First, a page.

Case: A 58-year-old male with no past medical history presents to the emergency department for evaluation of right lower quadrant abdominal pain associated with right scrotal swelling. The patient reports that he had a colonoscopy the day before to remove a 20 mm polyp, which had been seen on an outpatient CT scan. He states that he noticed that his right scrotum appeared slightly swollen immediately away after the procedure, but since then the swelling had increased and he developed mild right lower quadrant abdominal pain. Physical examination reveals mild tenderness to the right lower quadrant and swelling of the right scrotum with palpable crepitus of the right scrotum and inguinal canal.  There is no overlying skin discoloration.  What is the most likely diagnosis?

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Diagnose on Sight: Post-traumatic Finger Pain

acute osteomyelitis Case: A 32-year-old male with a past medical history of diabetes presents with a 1 month history of finger pain after slamming his finger in a car door. 2 weeks after the initial incident he presented to the emergency department for worsening pain and received x-rays that were negative for acute fracture. Today he presents reporting pain radiating up the hand, arm, and into the shoulder, with associated chills. His labs are significant for hyperglycemia, hyponatremia, and an elevated erythrocyte sedimentation rate and c-reactive protein. His x-ray is seen here (figure 1 image courtesy of Daniel Rogan, MD). What is the diagnosis?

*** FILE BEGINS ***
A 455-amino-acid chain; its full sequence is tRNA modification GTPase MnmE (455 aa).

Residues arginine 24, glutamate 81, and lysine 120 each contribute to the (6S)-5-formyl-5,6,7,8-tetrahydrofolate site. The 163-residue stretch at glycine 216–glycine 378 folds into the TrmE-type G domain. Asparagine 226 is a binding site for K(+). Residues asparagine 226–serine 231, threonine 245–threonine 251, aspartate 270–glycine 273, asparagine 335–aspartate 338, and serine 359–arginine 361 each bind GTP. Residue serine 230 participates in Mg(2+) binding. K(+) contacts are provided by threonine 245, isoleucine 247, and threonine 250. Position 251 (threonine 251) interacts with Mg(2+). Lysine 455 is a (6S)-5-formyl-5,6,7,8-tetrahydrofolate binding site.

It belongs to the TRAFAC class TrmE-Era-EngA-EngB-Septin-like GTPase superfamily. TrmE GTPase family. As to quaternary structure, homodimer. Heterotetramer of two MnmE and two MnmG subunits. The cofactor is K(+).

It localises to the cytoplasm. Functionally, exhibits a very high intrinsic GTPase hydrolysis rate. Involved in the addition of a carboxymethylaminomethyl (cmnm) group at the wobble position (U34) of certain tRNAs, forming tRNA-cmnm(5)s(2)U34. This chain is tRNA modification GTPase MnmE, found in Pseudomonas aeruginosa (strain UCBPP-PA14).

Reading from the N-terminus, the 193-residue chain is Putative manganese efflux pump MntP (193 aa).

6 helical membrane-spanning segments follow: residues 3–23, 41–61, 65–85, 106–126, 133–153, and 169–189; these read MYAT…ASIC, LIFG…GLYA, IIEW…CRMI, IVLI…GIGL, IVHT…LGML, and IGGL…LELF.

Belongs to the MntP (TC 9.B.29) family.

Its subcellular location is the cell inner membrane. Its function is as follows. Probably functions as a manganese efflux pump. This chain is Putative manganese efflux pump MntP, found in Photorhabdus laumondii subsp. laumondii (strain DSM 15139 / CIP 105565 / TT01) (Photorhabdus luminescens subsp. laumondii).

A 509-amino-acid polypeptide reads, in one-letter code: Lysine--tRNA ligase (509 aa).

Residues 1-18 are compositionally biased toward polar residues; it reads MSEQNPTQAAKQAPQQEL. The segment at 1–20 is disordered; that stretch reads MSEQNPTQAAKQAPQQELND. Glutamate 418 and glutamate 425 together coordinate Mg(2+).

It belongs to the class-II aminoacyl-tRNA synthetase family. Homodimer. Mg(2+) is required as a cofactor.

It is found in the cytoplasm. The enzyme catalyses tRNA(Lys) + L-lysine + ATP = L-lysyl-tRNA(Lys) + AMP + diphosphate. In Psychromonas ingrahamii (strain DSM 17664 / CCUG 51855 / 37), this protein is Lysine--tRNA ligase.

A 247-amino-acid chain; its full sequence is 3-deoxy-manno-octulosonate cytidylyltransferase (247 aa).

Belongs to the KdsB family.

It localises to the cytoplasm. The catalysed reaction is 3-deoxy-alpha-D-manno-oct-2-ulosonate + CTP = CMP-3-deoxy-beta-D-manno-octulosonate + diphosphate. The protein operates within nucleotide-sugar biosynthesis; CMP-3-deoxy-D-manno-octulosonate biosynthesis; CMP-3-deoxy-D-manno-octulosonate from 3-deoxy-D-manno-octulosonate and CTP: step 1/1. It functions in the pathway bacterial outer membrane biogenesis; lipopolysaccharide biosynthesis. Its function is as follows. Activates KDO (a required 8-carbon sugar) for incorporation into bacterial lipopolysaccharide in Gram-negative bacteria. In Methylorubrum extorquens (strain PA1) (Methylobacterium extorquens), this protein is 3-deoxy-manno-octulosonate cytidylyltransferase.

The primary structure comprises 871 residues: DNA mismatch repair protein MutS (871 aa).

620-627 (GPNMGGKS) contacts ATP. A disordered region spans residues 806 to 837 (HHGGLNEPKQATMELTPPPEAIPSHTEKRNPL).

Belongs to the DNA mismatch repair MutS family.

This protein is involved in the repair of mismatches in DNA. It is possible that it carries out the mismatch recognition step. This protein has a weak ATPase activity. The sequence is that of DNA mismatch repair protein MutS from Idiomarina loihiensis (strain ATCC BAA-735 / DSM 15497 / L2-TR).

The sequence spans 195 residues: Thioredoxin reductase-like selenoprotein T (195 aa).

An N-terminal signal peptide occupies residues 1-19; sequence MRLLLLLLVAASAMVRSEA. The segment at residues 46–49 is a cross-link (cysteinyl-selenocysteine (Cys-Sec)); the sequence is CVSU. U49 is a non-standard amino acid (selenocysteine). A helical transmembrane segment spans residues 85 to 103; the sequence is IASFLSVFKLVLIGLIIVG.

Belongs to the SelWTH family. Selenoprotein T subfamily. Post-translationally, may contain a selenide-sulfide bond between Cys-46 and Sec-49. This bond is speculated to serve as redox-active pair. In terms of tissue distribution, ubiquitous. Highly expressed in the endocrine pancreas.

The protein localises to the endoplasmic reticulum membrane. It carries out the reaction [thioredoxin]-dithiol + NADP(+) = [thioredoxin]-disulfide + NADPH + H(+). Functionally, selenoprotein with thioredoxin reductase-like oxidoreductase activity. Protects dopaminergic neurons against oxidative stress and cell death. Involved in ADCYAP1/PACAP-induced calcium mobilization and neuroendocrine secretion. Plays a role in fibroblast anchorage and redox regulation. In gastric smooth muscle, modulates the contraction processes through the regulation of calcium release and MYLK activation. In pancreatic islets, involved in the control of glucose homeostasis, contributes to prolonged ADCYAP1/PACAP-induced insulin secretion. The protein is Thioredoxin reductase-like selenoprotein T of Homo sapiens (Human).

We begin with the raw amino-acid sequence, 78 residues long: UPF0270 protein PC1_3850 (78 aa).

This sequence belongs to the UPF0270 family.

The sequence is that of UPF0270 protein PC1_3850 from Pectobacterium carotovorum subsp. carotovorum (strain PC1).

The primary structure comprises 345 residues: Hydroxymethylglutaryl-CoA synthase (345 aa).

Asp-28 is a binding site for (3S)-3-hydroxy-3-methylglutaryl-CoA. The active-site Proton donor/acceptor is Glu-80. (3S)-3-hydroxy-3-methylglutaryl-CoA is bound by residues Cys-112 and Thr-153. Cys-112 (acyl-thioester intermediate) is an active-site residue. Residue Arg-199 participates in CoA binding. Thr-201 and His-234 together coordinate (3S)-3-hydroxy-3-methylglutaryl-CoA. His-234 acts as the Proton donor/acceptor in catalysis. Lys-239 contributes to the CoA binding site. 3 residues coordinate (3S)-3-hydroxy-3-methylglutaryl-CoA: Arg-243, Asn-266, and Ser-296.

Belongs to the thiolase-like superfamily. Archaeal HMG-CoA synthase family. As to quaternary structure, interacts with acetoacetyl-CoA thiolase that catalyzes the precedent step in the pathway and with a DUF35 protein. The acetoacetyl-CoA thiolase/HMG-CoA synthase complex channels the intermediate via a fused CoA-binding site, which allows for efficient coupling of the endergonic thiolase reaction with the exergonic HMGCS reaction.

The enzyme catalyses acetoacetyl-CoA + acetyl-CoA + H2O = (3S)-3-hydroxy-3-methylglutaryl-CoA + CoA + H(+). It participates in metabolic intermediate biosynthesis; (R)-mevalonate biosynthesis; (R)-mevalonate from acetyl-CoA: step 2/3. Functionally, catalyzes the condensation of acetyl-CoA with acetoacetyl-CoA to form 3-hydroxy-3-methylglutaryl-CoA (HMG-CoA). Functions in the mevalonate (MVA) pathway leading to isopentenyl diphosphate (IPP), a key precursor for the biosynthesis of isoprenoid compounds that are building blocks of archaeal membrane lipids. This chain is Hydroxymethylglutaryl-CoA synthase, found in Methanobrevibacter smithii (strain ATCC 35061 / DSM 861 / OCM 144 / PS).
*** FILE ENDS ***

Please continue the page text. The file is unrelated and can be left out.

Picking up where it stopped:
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Case of a Blue, Painful Finger